For many startups, pitch competitions are a vital source of funding. They provide access to capital, much of the time without taking equity. Plus they provide a vital arena for gathering constructive criticism on your concept.
So what can your organization do to have the best possible shot at taking home 1st place, and maybe even a big cardboard check?
Ignore the Pitch
But why? Let’s first look at what pitch competitions (in general) look at:
- Is your thing worth doing?
- Can you (or your team) do it?
- Will winning help you do it?
#1 can mean lots of things. If your thing is a for-profit company, will you make money? If it’s more of a social venture, will it improve the world? By how much?
#2 just means whether or not you/your team have the skills needed to make it to your goal. Do you need a coder? Someone great at scooping up users? An industry expert?
And #3 asks that you understand the needs of your goal. How will a big boatload of cash help you do your thing? Do you need so much capital to even start that the winnings of this competition aren’t even close?
So let’s assume that you believe all three of these things are true, how do you prove it to your audience (i.e. the judges)?
Investors, grant writers, and pitch judges are all more likely to give you \$\$ if they think you’re going to succeed anyway. Show them that you can by making it a reality even before the pitch competition. New ventures have so many questions that need to be answered:
- How are you going to get resources?
- What does your product/service look like?
- Who will make it?
- Who will use it?
Think about these questions as if the pitch competition wasn’t an option. If it’s just an idea, answer those questions. Google until you can’t google anymore. Once you have those answers in hand, congratulations, you have a plan! Now there’s nothing stoping you from executing on it! You can do tiny versions of your idea and use what you learn to refine those answers even more!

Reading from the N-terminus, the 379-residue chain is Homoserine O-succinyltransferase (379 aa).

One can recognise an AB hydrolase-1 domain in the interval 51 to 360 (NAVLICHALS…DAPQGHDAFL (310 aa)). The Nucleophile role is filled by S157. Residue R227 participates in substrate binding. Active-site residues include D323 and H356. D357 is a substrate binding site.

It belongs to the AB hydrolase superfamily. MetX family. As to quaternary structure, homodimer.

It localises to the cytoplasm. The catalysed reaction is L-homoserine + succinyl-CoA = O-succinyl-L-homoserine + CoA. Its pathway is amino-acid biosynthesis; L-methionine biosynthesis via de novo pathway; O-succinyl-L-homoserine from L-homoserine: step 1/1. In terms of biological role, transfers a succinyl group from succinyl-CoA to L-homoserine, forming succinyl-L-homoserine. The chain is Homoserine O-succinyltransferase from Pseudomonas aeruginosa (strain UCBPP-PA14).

These questions are going to need to be answered at some point, so why wait until after you win?
Remember that whole pitch thing?
Now all you have to do is tell people what you did. There are a couple of things that your audience will want to see:
- The problem
- Your solution
- Your traction
- The ask Outlining your problem and solution will make the the audience aware that the problem exists and requires solving via your solution, that your thing is worth doing.
Your traction demonstrates that you are able to execute on your solution, that you can do it.
And finally outline your plan going forward, and how winning will help you do that plan even faster and better.
TL;DR: Forget about the pitch, do your thing, then tell people about it.
The strategy I talk about here has come from advice from our experience at HungerPerks and the seven different pitch competitions we’ve competed in.
The inspiration to write this came from a talk we gave to help UAkron students gear up for The EXL Center’s “Be the Change \$10k Challenge”. Please check it out at https://UAkron.edu/BeTheChange, I can’t emphasize enough how much the EXL Center has helped us along our startup journey.